It’s natural to interpret Being & Time as “lay[ing] out the pre-theoretical understanding of the everyday work-world in which the self produces goods and satisfies its instrumental needs” (p. 253). Similarly, “work is the self’s way of ‘skillful coping’ in its everyday dealings with the world” (p. 254). Hence Heidegger emphasizes production — which he will later associate with technē — over exchange, which he associates with the ‘they-self’ (p. 254). Yet, Schalow points out, both production and exchange can be construed as a form of ‘care’. Care, in turn, is configured by temporality, which forces us to prioritize some things over others (p. 256).

“The paradox of time…is the fact that it is its transitoriness which imparts the pregnancy of meaning on what we do” (p. 257). Therefore, “time constitutes the ‘economy of all economies’,” in that “temporality supplies the limit of all limits in which any provision or strategy of allocation can occur” (ibid.). We can go on to say that “time economizes all the economies, in defining the horizon of finitude as the key for any plan of allocation” (p. 258).

In his later thought, Heidegger took on a more historical view, arguing that the structure of Being was experienced differently in different epochs. In our own time, the strongest influence on our notion of Being is technology. Schalow gives an interesting summary (p. 261):

The advance of technology…occurs only through a proportional ‘decline’ in which the manifestness of being becomes secondary to the beings that ‘presence’ in terms of their instrumental uses.

In an age where the economy is so large as to be inconceivable except through mathematical models, one can say that “the modern age of technology dawns with the reduction of philosophical questions to economic ones” (p. 260). Thus, Heidegger is more inclined to view economics as instrumental (technē) rather than as “the self-originative form of disclosure found in art (poiēsis).” Yet, rather than merely a quantitative “artifice of instrumentality,” it is also possible to interpret economics in terms of poiēsis, as “a vehicle by which human beings disclose their immersion in the material contingencies of existence” (p. 262). Economics thus becomes “a dynamic event by which human culture adjusts to ‘manage’ its natural limitations” (ibid.). Framing economics in terms of temporality (as ‘chrono-economics’) allows it to remain open to Being, and thereby “to connect philosophy with economics without effacing the boundary between them” (p. 263).

## Élie Ayache’s The Medium of Contingency – A Review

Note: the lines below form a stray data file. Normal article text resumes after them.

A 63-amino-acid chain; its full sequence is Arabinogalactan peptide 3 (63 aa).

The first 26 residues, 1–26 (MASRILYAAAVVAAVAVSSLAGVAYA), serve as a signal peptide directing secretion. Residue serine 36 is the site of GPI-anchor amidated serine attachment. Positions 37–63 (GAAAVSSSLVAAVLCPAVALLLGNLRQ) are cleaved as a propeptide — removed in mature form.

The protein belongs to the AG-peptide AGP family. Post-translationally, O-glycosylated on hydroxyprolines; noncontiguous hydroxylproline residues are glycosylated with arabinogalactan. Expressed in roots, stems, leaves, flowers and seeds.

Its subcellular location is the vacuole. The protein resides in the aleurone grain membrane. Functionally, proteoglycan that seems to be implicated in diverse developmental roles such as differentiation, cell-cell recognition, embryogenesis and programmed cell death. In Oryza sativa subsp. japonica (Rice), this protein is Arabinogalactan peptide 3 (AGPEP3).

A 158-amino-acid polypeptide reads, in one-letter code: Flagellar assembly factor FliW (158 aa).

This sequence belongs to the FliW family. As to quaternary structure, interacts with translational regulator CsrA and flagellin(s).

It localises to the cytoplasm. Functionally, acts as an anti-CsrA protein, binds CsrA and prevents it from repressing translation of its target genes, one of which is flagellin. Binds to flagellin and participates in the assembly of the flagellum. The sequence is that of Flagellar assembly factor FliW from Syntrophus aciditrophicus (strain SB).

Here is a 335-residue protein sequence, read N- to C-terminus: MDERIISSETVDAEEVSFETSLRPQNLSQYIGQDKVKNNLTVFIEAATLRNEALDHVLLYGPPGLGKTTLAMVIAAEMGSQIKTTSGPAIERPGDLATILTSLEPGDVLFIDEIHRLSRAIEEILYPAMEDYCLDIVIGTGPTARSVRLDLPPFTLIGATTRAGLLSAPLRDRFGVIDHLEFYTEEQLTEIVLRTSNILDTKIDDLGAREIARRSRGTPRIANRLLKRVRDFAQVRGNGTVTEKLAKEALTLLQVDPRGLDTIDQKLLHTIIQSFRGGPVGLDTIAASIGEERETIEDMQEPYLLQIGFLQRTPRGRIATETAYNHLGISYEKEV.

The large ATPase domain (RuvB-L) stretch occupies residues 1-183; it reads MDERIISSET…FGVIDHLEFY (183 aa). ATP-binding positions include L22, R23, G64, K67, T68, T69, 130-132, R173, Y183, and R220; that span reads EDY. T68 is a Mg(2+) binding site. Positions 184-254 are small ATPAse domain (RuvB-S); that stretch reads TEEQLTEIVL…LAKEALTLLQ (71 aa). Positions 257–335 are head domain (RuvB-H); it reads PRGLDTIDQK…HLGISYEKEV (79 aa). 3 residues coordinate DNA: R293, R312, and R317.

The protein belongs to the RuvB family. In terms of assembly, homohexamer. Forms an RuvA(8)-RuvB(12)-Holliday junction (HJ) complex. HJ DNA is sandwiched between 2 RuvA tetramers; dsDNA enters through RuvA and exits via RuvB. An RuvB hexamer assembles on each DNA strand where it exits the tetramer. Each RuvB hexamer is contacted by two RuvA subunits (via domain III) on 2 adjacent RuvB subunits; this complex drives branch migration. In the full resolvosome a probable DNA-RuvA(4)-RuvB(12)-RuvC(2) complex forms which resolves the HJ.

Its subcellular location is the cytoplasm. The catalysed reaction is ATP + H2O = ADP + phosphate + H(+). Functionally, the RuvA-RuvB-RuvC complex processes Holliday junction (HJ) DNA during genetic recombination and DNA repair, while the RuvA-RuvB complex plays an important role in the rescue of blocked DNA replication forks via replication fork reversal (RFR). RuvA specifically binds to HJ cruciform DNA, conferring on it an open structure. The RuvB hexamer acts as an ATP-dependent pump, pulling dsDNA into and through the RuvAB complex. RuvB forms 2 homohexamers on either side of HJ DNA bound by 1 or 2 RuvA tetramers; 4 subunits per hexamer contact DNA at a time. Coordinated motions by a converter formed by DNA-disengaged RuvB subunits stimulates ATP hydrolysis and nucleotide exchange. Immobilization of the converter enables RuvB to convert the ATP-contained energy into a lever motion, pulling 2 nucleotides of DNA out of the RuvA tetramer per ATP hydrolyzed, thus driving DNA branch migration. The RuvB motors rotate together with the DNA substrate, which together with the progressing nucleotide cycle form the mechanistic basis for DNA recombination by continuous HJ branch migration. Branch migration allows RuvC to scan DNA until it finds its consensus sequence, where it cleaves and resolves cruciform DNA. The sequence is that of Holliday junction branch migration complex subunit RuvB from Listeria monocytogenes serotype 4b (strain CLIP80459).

###### [All art by Tatiana Plakhova. Review in pdf here]

Élie Ayache, The Medium of Contingency: An Inverse View of the Market,
Palgrave-Macmillan, 2015, 414pp., \$50.00 (hbk), ISBN 9781137286543.

Ayache’s project is to outline the ontology of quantitative finance as a discipline. That is, he wants to find what distinguishes it as a genre, distinct from economics or even stocks and bonds—what most of us associate with ‘finance’. Quantitative finance, dealing with derivatives, is a whole new level of abstraction. So Ayache has to show that economic and social concerns are exogenous (external) to derivative prices: the underlying asset can simply be treated as a stochastic process. His issue with probability is that it is epistemological—a shorthand for when we don’t know the true mechanism. Taleb’s notion of black swans as radically unforeseeable (unknowable) events is simply an extension of this. Conversely, market-makers—those groups of people yelling at each other in old movies about Wall Street—don’t need probability to do their jobs. Ayache’s aim is thus to introduce into theory the practice of derivatives trading—from within, rather than outside, the market. And it’s reasonable to think that delineating the ontology of this immensely rich field will yield insights applicable elsewhere in philosophy.

This is not a didactic book. People coming from philosophy will not learn about finance, nor about how derivatives work. Ayache reinterprets these, assuming familiarity with the standard view. Even Pierre Menard—Ayache’s claim to fame—is only given a few perfunctory mentions here. People coming from finance will not learn anything about philosophy, since Ayache assumes a graduate-level knowledge of it. Further, Ayache’s comments on Taleb’s Antifragile are limited to one page. The only conceivable reason to even skim this book is that you’d like to see just how abstract the philosophy of finance can get.

I got interested in Ayache because I write philosophy of economics. I wanted to learn what quantitative finance is all about, so several years ago I read through all his articles in Wilmott Magazine, gradually learning how to make sense of sentences like “Only in a diffusion framework is the one-touch option…replicable by a continuum of vanilla butterflies” (Sept 2006: 19). I’ve made it through all of Ayache’s published essays. Now I’ve read this entire book, and I deserve a goddamn medal. I read it so that you don’t have to.